Julian Beever got his start on pavement creations while he was attending art school; he would make two-dimensional chalk drawings and receive pennies from passers-by. He began experimenting with *anamorphic trompe-l’oeil chalk creations after seeing tiles being removed from a street, an effect he tried to recreate on paper. When viewed in a photograph, Beever’s creations appear amazingly realistic. Those who walk past them don’t get quite the same view, though. The 3D effect works only from one certain angle, the place where Beever positions his tripod-mounted camera. From any other angle, the work is distorted and odd-looking. In the almost 20 years Beever has been producing pavement art, he has worked in at least 12 countries. Several of his projects have been chalk advertisements for big brands (Aveeno, Levi’s, Sony), while others have been featured on TV shows around the globe. You can see more of Julian Beever’s art here.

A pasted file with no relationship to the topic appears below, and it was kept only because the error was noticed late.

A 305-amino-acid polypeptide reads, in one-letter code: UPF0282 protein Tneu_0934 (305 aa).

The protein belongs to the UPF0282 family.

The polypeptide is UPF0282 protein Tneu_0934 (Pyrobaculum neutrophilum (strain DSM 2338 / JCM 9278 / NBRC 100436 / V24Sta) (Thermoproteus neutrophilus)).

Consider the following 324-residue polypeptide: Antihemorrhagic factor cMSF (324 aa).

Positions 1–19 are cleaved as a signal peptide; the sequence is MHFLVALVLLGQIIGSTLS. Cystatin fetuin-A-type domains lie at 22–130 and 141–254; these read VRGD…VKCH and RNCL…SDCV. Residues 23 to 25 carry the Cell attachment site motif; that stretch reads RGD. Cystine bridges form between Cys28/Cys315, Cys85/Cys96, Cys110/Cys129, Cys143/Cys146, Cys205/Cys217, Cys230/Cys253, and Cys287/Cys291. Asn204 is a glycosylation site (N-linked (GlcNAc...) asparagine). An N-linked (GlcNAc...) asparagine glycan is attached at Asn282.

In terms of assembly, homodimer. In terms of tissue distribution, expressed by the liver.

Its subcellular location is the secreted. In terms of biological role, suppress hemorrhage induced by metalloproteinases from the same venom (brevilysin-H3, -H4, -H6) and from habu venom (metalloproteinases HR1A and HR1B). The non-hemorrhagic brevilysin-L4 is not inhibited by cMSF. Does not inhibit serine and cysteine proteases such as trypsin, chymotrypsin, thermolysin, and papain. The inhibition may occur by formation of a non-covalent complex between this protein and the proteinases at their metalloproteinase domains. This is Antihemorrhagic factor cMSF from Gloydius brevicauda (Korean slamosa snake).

*Anamorphic means to be intentionally distorted.
Trompe-l’oeil is French for “deceit of the eye”. It is an art technique involving extremely realistic imagery in order to create the optical illusion that the depicted objects appear in three-dimensions, instead of actually being a two-dimensional painting.